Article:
See, when we bought the boat, it came with a tender. It’s made by Avon, a British company, it’s 11 feet long, has a fiberglass hull surrounded by inflatable tubes and is powered by a 30 horsepower Suzuki outboard motor.
In Virginia, where we bought the boat, they apparently do not make you register such vessels as long as they are a tender on a larger vessel.
Now, the state of Florida, has no such governmental largesse, and if they thought they could get it past the child welfare freaks, they’d charge you an annual fee to register your kids and make you paste a registration sticker on their foreheads.
So it only makes sense that they fully expected me to register the Avon…and pay the fee to do so.
I already paid sales tax to the state when we brought the big boat into Florida waters, and in an uncharacteristic fit of naive optimism, I thought perhaps this covered the tender also. From the size of the check, I sure thought it should have.
So I called up the friendly folks at the tax collector’s office and talked to them for a while about the intricasies of registering a boat in Florida when it came from out of state, had never, ever been registered anywhere in this solar system, and didn’t have its own bill of sale (remember, it was part of the deal for the big boat).
I think I could have asked to construct a medical waste processing facility between a church and a day-care center and have been subjected to less paperwork and red tape. This was in Orange county where we live.
I stewed over this for a couple weeks and decided to try my luck in Lake county, where our office is located. It’s one county west, and about three decades back.
So one afternoon, with all my boat papers in a neat little manila envelope, I traipsed over to the Lake county tax collector’s office, walked in, took a number and took a seat.
In surprisingly short order, my number was called and I walked to the window to confront a smiling young lady who pleasantly asked what she could do for me.
I announced that I wanted to register my dinghy, and proceeded to deliver a full-out explanation of the circumstances of the out-of-state purchase, the lack of prior registration, the already-paid sales tax, and other details that I felt were germane to the discussion.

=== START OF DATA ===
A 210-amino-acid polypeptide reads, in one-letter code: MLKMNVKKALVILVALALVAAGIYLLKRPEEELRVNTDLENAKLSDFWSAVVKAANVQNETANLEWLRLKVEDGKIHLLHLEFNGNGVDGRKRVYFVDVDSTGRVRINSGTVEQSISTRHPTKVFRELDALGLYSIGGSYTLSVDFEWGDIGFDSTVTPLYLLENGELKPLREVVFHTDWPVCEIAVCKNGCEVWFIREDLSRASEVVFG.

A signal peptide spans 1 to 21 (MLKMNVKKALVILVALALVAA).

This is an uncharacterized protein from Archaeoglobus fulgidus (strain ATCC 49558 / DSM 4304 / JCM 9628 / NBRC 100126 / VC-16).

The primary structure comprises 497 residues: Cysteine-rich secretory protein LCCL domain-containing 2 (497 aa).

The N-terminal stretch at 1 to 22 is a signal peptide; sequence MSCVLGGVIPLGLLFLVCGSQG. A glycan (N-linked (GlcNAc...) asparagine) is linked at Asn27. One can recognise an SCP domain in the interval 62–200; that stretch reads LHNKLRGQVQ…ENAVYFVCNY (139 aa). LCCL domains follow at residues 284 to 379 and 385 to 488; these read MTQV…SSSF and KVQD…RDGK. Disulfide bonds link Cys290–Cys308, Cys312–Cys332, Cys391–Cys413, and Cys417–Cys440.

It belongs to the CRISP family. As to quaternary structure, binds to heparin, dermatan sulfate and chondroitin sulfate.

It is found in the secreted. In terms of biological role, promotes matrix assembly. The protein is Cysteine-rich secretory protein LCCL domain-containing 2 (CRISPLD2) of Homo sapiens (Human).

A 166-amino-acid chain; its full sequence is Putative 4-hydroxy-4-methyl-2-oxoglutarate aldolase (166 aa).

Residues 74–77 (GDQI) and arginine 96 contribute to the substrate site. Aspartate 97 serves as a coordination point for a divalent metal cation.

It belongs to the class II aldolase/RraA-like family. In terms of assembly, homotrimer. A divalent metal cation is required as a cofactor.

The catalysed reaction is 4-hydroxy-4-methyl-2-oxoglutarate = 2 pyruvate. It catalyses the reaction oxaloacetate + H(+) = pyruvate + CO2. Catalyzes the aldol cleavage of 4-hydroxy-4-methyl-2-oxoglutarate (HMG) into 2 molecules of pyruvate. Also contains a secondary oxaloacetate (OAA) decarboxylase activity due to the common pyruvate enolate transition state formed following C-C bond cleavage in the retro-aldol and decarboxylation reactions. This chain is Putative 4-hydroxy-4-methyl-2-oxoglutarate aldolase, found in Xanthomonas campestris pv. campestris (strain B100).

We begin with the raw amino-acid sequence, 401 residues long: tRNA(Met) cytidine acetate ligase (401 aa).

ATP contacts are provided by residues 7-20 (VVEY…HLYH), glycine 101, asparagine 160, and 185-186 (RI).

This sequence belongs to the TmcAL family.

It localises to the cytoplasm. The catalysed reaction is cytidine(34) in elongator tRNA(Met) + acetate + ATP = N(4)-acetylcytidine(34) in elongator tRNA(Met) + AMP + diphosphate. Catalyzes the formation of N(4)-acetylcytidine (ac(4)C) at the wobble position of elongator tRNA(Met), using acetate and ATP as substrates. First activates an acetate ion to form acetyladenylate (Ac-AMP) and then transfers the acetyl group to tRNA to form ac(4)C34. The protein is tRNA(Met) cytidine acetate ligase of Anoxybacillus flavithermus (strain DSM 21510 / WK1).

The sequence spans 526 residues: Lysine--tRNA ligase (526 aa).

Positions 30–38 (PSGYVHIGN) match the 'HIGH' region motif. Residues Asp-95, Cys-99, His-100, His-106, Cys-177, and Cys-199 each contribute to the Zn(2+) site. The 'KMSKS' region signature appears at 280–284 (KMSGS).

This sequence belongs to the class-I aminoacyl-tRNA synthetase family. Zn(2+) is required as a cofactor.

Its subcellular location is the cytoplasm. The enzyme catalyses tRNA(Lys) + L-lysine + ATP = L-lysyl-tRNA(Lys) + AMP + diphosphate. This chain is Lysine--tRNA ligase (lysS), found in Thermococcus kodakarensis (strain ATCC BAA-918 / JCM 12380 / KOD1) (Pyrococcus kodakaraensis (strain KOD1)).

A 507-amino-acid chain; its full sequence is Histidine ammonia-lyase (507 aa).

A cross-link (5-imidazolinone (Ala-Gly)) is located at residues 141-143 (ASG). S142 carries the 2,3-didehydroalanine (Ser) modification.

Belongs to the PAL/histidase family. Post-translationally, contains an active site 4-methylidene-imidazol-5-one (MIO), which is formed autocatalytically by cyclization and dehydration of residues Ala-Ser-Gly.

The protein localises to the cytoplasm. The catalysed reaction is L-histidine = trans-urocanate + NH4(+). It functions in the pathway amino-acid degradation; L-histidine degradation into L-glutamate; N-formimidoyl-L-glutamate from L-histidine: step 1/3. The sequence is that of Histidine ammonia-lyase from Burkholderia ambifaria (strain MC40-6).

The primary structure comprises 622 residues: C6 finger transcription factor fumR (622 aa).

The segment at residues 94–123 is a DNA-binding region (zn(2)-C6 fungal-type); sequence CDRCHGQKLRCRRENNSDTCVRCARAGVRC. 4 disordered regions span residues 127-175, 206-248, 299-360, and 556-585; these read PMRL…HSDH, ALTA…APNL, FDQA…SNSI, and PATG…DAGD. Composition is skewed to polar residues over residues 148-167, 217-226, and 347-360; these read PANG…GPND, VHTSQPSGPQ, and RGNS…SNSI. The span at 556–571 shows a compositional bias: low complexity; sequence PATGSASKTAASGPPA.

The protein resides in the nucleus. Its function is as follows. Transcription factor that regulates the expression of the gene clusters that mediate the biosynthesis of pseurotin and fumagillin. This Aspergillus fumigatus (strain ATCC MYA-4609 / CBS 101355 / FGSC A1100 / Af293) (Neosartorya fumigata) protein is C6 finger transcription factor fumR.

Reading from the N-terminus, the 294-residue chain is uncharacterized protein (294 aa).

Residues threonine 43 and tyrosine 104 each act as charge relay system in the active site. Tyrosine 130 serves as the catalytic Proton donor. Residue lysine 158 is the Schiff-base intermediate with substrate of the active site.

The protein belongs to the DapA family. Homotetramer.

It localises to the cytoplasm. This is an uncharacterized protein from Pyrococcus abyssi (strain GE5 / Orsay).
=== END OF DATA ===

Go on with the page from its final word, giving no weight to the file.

As I was rambling on, I noticed she had a bit of a bemused expression on her face, and in fact seemed on the verge of laughing…I stopped and took a breath, and she just looked at me with a semi-straight face and asked… “What’s a dinghy?”
Oh, so that’s it…she thinks maybe I’m some sort of perv.
So, the only thing to do was launch into a necessarily abbreviated discourse on the terminology of nautical craft, including a generalized definition of a dinghy.
Luckily, that seemed to satisfy her, and she took her finger off “the button” under the counter. We then traded a few bits of paper, I wrote out a very reasonably-sized check, and she handed me a brand-spanking new registration sticker and bade me adieu.
Much easier to transact such transactions in Lake county than it would have been in Orange county, and now my dinghy has a shiny registration sticker and the state-mandated registration numbers proudly displayed on its port and starboard inflatable flanks.
I took it to a nearby lake yesterday for it’s first run under power, and a little 11 foot boat with a 30 horse motor really scoots! I’ve seen others putting around some of the anchorages in dinghy’s powered by 6 and 9 horse motors, and they look like they could have been outrun by an overweight manatee. I’m gonna show those guys what a dinghy is supposed to do!